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New houses going up apace on the Archery Ground in St Leonards.

New houses going up apace on the Archery Ground in St Leonards.

Council set to drop tool for boosting affordable housing

Hastings Borough Council’s plan to introduce a supplementary planning document to encourage the building of more affordable housing is about to be dropped. Meanwhile a planning application shorn of affordable housing has been refused by Rother District Council. Nick Terdre reports.

Hastings Borough Council’s Cabinet is set to drop plans to introduce a supplementary planning document for affordable housing at its meeting on Monday 4 February. Although the introduction of such an SPD was first mooted in 2004, it is less than a year ago, with affordable house-building plummeting, that Cabinet actually gave the green light.

“The SPD will include guidance on meeting the Policy requirement for the delivery of affordable housing contributions within residential schemes, the type and standard of affordable housing that will be required; and the assessment of the financial viability of a scheme,” a Cabinet document stated at the time.

In developments of 15 houses or more the council’s H3 policy calls for affordable housing to constitute 25% of all units on brownfield sites and 40% on greenfield sites.

But now the council is gearing up for a major revision of the Local Development Scheme (LDS) or Local Plan, one of the agenda items for Monday’s meeting. Because priority must be given to commencing the review process, the report to Cabinet says, only one of two SPDs in the pipeline will now be progressed – the design SPD. The one to be dropped doesn’t get name-checked, but it is the affordable housing SPD.

“Disappointing”

“This document has been promised for 15 years,” says local resident Russell Hall, an dedicated follower of planning matters. “It is disappointing that such a policy document, that would help increase the number of affordable homes in Hastings and provide clarity for developers, has been dropped yet again.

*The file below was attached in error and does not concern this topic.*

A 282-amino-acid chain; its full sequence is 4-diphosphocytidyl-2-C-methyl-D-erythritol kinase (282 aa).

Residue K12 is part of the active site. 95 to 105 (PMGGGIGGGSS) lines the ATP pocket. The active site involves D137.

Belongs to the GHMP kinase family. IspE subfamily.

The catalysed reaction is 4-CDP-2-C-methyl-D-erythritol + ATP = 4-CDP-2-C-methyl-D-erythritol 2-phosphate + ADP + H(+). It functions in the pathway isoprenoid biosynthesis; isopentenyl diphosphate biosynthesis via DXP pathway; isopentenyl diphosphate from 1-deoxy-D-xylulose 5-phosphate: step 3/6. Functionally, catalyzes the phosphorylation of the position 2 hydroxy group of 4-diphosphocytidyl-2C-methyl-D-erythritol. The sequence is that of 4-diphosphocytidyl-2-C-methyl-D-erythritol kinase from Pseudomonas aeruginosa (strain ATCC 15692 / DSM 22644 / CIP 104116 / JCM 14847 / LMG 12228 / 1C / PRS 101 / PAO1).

“Other councils have found the policy detail and guidance such a document provides strengthens their negotiating hand with developers to help secure more affordable homes for folks struggling to find somewhere they can afford.”

After a nightmare year in 2016/17 which saw only two units added to Hastings’ supply of affordable homes, a better return was secured in 2017/18, though the statistics offer varying pictures: according to HBC, net completions included 50 affordable houses (out of a total of 204 new units), while government figures indicate a total of 94 affordable houses, comprising 70 newbuilds and 24 units rehabilitated or acquired.

Rother says no

Meanwhile the Rother District Council planning committee has unanimously refused planning permission for an application from Park Lane Homes to build 30 houses at Strand Meadow in Burwash. Refusal was based principally on design grounds, but the lack of affordable homes was also a notable feature.

When Park Lane successfully sought outline permission for the development in 2017, they did not object to complying with RDC’s affordable housing quota of 40%. However they insisted that 30 units were needed to make the development viable, although the allocation in the Local Plan was only 17, and got their way.

Artist's impression of the proposed development in Burwash. Deemed unviable to include affordable housing, it was refused on design grounds.

Artist’s impression of the proposed development in Burwash. Deemed unviable if affordable housing were included, it was refused on design grounds.

When they applied for full planning permission, however, they filed a viability assessment which concluded that the inclusion of affordable homes made the development unviable. The viability assessment is the tool developers have used since 2012 to rid themselves of the affordable homes obligation with great success, thus contributing substantially to their own profits on the one hand and society’s housing crisis on the other.